We all know that our phone calls are being monitored by the NSA – location, length of call, who we are calling and when. Likewise, our emails are being scanned by the NSA and our email providers alike. Recent court filings revealed what everyone already knew anyway – that Google reads Gmail users’ emails for targeted advertising. No one was surprised yet the overt admission by the company seemed to fan the flames concerning internet privacy and government/corporate spying which have grown to a wildfire in the past few months.
So no one should really be surprised to learn that this new-wave of tech/internet spying isn’t the only way we’re being monitored. The ACLU released documents this week of examples of the Nationwide Suspicious Activity Reporting Initiative, which, according to the ACLU is “a vast information sharing program that encourages the collection and sharing of “suspicious activity” among private parties and local, state and federal law enforcement.” Basically, a database for those crazy terrorists lurking around every corner – you know, the guy taking pictures with a camera phone on a train, or the suspiciously “dark” looking man buying a lot of water, or maybe that lady taking pictures of the post office. The POST OFFICE! Who knows what dubious and sinister plot she could have planned!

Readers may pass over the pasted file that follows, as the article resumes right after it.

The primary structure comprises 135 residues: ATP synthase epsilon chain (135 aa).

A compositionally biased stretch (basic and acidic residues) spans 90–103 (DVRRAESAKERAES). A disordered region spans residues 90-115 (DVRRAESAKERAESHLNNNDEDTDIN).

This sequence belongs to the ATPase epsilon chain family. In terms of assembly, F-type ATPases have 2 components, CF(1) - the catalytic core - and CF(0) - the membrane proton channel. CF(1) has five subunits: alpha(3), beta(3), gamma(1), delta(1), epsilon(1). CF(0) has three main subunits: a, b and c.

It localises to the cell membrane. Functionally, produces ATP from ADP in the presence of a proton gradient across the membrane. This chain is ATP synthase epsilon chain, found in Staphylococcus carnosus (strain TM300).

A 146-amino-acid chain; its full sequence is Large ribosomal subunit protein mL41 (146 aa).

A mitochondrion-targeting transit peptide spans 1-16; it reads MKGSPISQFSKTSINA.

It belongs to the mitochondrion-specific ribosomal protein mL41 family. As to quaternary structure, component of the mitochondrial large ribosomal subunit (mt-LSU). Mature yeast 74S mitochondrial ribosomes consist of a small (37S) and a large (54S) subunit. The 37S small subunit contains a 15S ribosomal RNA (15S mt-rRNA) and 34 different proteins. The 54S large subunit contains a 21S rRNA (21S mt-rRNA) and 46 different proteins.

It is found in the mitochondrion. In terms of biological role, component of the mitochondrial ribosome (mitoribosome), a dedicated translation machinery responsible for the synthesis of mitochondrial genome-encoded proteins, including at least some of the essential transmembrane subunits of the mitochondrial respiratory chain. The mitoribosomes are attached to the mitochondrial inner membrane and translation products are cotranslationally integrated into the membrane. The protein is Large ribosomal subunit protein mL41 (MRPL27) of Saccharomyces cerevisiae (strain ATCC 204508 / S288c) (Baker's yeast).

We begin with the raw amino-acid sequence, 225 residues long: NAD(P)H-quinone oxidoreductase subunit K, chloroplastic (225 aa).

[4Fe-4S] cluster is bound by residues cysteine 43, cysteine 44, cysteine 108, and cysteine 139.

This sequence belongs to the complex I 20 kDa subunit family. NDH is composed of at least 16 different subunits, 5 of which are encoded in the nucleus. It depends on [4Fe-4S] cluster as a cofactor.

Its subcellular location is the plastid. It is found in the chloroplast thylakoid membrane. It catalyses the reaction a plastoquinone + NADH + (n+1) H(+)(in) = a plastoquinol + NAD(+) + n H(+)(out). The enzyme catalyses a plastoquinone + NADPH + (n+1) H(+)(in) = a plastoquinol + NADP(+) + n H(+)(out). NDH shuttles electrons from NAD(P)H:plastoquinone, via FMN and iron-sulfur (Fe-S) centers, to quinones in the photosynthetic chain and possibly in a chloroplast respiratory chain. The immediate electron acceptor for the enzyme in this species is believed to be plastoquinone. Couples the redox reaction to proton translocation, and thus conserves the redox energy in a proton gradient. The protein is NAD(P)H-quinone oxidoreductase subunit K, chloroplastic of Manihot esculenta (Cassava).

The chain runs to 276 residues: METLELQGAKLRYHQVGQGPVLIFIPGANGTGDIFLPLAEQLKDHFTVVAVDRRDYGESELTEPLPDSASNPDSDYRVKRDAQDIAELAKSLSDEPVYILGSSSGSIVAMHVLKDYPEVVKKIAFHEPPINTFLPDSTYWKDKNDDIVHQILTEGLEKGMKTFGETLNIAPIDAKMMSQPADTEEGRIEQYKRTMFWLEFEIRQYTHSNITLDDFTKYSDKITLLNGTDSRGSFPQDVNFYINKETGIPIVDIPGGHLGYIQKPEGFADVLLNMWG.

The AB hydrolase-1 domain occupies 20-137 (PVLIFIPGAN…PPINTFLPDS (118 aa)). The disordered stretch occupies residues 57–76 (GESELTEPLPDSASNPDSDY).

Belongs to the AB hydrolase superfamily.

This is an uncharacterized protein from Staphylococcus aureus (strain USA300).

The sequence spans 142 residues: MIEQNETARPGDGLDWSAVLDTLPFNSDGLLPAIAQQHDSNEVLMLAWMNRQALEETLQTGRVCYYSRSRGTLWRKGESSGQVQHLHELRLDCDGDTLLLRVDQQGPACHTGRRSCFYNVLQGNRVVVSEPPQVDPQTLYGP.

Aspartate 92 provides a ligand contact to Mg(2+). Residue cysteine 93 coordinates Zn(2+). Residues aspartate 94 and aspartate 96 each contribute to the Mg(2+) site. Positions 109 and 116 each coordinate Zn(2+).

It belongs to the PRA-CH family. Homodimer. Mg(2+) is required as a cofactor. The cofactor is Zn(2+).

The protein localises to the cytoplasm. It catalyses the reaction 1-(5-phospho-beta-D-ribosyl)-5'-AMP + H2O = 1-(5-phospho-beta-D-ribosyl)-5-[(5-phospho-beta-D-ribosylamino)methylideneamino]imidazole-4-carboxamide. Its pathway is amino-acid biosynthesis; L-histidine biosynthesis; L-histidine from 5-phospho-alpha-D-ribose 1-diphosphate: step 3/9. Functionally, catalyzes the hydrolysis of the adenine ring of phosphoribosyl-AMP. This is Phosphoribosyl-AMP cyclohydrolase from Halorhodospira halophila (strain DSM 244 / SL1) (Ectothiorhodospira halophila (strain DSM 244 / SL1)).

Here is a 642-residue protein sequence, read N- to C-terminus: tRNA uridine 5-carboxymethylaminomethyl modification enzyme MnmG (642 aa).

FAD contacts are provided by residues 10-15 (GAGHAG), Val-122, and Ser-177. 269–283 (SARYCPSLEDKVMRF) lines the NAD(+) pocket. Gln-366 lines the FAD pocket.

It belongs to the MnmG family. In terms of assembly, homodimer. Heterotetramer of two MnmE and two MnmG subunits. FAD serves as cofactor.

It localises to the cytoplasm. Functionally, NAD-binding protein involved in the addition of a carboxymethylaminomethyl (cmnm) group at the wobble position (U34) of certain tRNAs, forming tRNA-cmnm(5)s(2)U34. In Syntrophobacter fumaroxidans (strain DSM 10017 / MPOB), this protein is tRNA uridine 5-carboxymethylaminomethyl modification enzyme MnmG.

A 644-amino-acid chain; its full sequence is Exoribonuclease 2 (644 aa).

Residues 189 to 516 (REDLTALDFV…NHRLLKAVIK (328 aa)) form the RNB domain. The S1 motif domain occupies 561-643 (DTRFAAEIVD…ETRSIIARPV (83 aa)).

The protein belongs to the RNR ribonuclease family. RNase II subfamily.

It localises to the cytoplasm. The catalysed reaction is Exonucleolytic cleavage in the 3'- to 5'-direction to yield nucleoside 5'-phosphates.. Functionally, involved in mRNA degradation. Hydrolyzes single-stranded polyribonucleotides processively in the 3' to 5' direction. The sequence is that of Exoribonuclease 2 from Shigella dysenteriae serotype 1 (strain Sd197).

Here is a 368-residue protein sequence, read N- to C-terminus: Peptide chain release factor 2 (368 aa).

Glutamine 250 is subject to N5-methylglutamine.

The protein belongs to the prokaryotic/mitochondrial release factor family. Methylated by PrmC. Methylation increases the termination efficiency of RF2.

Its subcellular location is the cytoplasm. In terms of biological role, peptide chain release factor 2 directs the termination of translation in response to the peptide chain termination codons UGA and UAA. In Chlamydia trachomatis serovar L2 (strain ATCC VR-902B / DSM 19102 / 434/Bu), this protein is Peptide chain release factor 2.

This would be funny, if each of those weren’t actual examples of the ACLU report. These “suspicious activity reports” are meant to ferret out terrorists and threats to homeland security, people like Dzhokhar and Tamerlan Tsarnaev (the Boston Bombers) however, what this deluge of mostly useless information manages to do is to bury the real security threats. According to a report released by The George Washington University Homeland Security Policy Institute (co-authored by a policy analyst, a homeland security wonk, and the commanding officer in the LA Police Department’s Counter Terrorism and Special Operations Bureau), these suspicious activity reports have inundated law enforcement. One of the co-authors, Chief Michael Downing of the Los Angeles Police Department, said that these SARs have “flooded fusion centers, law enforcement, and other security entities with white noise.”
This torrent of information – whether from SARs or the NSA’s dragnet surveillance policy – is simply too much to handle. James Bamford, an investigative reporter who has covered the NSA for the past three decades and was instrumental in exposing its existence in the 80s said in a Democracy Now! interview that this new NSA policy of information gorging has made it even more difficult to find the real security threats. He said: